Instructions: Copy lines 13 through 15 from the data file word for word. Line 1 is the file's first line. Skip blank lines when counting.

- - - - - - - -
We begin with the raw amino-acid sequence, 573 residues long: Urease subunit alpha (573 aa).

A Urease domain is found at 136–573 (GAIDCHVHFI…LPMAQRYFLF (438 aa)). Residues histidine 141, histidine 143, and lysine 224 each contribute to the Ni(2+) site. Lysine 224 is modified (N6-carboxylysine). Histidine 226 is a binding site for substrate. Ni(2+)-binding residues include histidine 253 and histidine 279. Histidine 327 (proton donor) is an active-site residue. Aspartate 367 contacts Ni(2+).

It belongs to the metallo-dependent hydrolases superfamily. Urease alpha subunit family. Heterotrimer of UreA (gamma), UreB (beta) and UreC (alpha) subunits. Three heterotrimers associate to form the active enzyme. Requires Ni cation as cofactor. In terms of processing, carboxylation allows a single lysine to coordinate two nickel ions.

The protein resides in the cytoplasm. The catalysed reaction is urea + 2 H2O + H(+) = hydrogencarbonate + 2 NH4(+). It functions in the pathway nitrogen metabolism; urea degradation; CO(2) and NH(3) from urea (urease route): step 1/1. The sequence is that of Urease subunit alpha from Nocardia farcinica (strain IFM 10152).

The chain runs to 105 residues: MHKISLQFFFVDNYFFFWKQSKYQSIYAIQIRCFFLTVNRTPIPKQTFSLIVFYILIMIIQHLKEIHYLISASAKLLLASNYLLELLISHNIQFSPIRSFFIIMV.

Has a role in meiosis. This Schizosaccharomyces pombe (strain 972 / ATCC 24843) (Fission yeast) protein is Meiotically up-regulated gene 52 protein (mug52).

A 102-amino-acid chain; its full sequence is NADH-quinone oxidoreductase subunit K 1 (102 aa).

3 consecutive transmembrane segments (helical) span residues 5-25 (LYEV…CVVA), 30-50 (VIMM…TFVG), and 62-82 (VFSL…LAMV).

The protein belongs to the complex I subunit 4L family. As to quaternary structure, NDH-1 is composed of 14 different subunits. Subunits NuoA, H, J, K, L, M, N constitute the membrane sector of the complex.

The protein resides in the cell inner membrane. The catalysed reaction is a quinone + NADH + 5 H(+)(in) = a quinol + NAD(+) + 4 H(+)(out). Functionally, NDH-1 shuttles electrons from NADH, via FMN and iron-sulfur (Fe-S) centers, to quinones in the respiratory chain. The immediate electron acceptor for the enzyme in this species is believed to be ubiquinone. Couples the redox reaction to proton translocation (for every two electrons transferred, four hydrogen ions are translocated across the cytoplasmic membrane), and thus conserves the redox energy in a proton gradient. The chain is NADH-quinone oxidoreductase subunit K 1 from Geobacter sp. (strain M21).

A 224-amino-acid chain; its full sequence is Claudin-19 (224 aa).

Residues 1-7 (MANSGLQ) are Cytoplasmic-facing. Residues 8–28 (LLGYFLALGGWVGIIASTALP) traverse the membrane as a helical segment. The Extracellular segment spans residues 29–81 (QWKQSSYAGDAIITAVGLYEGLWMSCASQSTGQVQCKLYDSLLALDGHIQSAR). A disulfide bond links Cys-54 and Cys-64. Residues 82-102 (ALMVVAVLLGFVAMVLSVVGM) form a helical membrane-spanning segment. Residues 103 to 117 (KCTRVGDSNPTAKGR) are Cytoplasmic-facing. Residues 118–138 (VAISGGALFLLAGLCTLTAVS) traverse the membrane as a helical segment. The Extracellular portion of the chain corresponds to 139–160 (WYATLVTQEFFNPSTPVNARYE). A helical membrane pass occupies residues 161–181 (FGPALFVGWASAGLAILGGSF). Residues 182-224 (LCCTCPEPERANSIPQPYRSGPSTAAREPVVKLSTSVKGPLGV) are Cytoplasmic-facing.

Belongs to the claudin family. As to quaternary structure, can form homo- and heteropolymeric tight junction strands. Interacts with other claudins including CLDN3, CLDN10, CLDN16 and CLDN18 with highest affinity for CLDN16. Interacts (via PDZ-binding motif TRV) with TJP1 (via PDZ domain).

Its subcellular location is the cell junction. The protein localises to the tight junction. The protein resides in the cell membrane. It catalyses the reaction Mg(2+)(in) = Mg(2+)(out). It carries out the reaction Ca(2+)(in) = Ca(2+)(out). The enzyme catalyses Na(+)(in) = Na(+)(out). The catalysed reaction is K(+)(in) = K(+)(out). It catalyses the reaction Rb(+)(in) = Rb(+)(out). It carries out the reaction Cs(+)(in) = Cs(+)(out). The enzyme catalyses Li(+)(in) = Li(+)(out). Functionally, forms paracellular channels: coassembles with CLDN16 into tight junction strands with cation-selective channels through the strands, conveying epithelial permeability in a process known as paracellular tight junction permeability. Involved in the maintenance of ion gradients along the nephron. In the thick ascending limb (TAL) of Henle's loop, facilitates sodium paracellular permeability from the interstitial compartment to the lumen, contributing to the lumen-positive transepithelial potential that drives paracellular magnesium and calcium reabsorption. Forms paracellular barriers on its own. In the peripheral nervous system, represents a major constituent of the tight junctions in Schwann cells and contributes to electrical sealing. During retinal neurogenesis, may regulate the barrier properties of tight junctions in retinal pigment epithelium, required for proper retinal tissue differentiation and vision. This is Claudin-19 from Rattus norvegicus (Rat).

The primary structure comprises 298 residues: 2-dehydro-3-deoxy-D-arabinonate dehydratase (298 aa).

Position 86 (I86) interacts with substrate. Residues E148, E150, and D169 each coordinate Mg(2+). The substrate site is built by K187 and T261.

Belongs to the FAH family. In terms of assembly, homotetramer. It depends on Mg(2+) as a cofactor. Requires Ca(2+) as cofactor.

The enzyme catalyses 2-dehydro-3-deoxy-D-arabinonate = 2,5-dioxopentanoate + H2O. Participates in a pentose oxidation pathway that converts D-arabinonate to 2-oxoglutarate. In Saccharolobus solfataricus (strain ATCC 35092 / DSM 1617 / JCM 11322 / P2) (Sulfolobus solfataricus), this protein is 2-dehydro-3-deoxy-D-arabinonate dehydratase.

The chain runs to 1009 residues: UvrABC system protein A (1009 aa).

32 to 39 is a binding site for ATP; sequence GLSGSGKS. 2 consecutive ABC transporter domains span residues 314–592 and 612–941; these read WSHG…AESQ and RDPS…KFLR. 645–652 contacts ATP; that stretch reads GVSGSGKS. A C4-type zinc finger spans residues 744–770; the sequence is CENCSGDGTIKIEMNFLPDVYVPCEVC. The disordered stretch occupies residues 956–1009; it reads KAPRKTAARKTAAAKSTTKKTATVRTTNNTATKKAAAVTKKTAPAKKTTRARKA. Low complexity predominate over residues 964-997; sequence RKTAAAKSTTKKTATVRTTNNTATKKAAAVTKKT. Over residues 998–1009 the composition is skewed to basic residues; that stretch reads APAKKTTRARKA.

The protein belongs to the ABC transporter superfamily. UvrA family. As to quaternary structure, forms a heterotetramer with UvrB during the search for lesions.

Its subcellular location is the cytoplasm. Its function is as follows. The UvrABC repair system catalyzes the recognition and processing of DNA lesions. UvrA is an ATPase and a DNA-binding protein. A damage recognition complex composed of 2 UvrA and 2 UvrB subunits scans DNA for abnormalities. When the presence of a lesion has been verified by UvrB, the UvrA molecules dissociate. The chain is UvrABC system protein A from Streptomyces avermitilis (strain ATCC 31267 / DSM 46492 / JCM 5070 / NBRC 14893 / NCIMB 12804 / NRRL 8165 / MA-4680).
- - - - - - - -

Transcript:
Belongs to the claudin family. As to quaternary structure, can form homo- and heteropolymeric tight junction strands. Interacts with other claudins including CLDN3, CLDN10, CLDN16 and CLDN18 with highest affinity for CLDN16. Interacts (via PDZ-binding motif TRV) with TJP1 (via PDZ domain).

Its subcellular location is the cell junction. The protein localises to the tight junction. The protein resides in the cell membrane. It catalyses the reaction Mg(2+)(in) = Mg(2+)(out). It carries out the reaction Ca(2+)(in) = Ca(2+)(out). The enzyme catalyses Na(+)(in) = Na(+)(out). The catalysed reaction is K(+)(in) = K(+)(out). It catalyses the reaction Rb(+)(in) = Rb(+)(out). It carries out the reaction Cs(+)(in) = Cs(+)(out). The enzyme catalyses Li(+)(in) = Li(+)(out). Functionally, forms paracellular channels: coassembles with CLDN16 into tight junction strands with cation-selective channels through the strands, conveying epithelial permeability in a process known as paracellular tight junction permeability. Involved in the maintenance of ion gradients along the nephron. In the thick ascending limb (TAL) of Henle's loop, facilitates sodium paracellular permeability from the interstitial compartment to the lumen, contributing to the lumen-positive transepithelial potential that drives paracellular magnesium and calcium reabsorption. Forms paracellular barriers on its own. In the peripheral nervous system, represents a major constituent of the tight junctions in Schwann cells and contributes to electrical sealing. During retinal neurogenesis, may regulate the barrier properties of tight junctions in retinal pigment epithelium, required for proper retinal tissue differentiation and vision. This is Claudin-19 from Rattus norvegicus (Rat).

The primary structure comprises 298 residues: 2-dehydro-3-deoxy-D-arabinonate dehydratase (298 aa).